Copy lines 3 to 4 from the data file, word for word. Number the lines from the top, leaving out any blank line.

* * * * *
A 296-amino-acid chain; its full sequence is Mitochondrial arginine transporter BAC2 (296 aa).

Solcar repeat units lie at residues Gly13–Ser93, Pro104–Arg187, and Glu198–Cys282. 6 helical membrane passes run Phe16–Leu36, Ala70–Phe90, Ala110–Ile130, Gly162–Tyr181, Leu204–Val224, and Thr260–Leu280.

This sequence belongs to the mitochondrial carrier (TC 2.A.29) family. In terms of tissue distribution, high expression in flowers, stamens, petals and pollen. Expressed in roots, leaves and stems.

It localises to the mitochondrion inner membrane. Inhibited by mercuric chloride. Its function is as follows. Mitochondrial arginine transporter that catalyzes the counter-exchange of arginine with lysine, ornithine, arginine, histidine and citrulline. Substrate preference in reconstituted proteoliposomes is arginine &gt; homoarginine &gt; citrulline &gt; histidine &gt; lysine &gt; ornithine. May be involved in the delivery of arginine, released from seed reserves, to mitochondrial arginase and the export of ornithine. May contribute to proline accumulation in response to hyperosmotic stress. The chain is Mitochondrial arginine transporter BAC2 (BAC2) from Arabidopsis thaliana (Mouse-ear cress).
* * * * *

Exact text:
This sequence belongs to the mitochondrial carrier (TC 2.A.29) family. In terms of tissue distribution, high expression in flowers, stamens, petals and pollen. Expressed in roots, leaves and stems.

It localises to the mitochondrion inner membrane. Inhibited by mercuric chloride. Its function is as follows. Mitochondrial arginine transporter that catalyzes the counter-exchange of arginine with lysine, ornithine, arginine, histidine and citrulline. Substrate preference in reconstituted proteoliposomes is arginine &gt; homoarginine &gt; citrulline &gt; histidine &gt; lysine &gt; ornithine. May be involved in the delivery of arginine, released from seed reserves, to mitochondrial arginase and the export of ornithine. May contribute to proline accumulation in response to hyperosmotic stress. The chain is Mitochondrial arginine transporter BAC2 (BAC2) from Arabidopsis thaliana (Mouse-ear cress).